Christo de Klerk parent company Automattic and two WordPress users have sued two defendants who attempted to use American copyright law to remove online speech critical of their actions. In a pair of lawsuits filed Thursday in the Northern District of California, Automattic cites a provision of the Digital Millennium Copyright Act (DMCA) that requires copyright owners to pay damages when overreaching on copyright claims. However, as we’ve reported before, it’s pretty tough to get damages paid under Section 512(f). Many have noted (including Ars founder Ken Fisher a decade ago) that the DMCA’s notice-and-takedown provision practically encourages an overzealous response from those who claim copyright ownership. Still, in these new cases involving Automattic, the plaintiffs argue that the defendants are not the actual copyright owners.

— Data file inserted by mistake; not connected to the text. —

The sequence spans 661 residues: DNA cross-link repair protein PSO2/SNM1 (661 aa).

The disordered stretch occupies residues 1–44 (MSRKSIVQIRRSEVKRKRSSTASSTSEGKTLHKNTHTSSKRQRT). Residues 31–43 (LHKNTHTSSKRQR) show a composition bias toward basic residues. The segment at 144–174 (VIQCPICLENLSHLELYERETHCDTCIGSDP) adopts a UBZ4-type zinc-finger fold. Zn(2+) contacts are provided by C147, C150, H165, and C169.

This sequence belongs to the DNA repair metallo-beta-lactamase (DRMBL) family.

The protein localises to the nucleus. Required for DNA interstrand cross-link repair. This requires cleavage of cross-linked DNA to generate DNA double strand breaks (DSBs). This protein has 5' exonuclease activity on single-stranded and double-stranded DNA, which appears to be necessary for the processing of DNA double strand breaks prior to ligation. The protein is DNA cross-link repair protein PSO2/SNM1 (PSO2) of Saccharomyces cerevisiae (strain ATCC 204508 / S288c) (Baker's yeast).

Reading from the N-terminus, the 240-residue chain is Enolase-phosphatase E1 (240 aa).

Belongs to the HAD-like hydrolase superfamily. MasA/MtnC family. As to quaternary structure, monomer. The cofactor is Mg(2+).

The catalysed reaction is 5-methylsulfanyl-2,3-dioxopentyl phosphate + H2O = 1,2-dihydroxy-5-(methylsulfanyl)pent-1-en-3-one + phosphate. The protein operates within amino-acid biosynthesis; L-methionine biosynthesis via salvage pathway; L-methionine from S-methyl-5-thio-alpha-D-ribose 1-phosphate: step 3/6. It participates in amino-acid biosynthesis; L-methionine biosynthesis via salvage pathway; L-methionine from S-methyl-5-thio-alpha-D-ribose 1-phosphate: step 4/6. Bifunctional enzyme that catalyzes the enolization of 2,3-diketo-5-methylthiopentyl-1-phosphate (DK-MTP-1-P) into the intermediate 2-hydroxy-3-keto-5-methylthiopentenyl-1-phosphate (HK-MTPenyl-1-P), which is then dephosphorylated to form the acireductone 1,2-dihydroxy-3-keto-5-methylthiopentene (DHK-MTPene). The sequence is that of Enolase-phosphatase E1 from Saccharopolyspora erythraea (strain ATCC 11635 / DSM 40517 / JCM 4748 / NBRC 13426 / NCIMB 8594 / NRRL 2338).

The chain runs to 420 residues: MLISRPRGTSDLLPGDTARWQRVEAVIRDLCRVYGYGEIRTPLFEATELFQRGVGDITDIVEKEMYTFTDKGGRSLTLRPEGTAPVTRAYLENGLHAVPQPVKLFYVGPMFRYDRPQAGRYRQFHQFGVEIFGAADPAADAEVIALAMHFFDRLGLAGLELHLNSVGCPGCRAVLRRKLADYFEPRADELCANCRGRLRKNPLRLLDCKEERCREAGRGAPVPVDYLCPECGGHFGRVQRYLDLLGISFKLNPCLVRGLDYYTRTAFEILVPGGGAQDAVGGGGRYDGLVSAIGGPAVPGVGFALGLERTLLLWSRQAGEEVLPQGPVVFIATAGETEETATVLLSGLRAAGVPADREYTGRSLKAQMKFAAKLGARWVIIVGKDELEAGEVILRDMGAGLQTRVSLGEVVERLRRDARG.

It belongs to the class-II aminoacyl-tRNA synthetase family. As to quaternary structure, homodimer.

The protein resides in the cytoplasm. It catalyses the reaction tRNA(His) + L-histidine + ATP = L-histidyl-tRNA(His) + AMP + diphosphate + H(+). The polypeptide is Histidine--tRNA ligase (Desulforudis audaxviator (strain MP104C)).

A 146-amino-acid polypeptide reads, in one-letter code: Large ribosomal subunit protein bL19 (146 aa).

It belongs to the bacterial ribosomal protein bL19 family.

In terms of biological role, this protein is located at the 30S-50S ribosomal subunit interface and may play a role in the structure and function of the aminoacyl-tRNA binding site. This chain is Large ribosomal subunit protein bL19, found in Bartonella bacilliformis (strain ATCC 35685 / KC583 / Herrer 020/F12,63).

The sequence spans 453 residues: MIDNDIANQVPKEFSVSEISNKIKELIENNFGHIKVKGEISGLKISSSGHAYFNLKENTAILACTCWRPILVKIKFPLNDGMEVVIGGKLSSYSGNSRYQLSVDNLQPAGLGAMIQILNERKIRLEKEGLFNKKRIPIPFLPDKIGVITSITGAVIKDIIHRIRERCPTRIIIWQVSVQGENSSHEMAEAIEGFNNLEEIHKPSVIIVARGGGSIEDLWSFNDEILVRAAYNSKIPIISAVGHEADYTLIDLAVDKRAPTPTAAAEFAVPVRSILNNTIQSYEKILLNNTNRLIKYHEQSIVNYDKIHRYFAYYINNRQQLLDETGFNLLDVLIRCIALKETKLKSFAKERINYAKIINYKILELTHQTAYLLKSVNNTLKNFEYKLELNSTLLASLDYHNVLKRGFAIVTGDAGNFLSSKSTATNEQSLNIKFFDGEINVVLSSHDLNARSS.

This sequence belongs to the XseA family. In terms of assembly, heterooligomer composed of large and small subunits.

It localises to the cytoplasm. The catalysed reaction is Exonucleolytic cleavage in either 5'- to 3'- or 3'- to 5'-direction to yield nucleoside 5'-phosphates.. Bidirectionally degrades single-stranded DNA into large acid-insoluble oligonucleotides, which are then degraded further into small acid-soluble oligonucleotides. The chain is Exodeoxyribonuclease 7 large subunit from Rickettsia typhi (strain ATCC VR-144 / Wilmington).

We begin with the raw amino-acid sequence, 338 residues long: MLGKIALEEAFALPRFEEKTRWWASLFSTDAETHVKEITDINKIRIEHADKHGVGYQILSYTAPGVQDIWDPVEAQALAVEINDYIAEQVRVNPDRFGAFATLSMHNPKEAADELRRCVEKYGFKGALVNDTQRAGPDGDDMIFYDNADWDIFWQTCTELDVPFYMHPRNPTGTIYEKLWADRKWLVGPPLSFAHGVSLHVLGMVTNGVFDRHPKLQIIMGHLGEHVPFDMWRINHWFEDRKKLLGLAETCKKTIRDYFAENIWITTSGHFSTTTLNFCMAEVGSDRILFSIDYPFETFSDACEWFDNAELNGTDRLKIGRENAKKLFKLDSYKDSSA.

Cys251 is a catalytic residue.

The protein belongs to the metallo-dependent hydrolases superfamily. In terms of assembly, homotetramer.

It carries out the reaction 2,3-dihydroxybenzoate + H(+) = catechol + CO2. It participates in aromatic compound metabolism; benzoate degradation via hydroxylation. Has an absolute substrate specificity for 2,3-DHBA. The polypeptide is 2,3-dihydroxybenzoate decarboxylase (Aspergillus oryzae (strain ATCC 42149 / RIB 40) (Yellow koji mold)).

And under the DMCA, the recipient of the notice is required to quickly take down the alleged offending content before it can investigate whether the claim is legitimate. 9     

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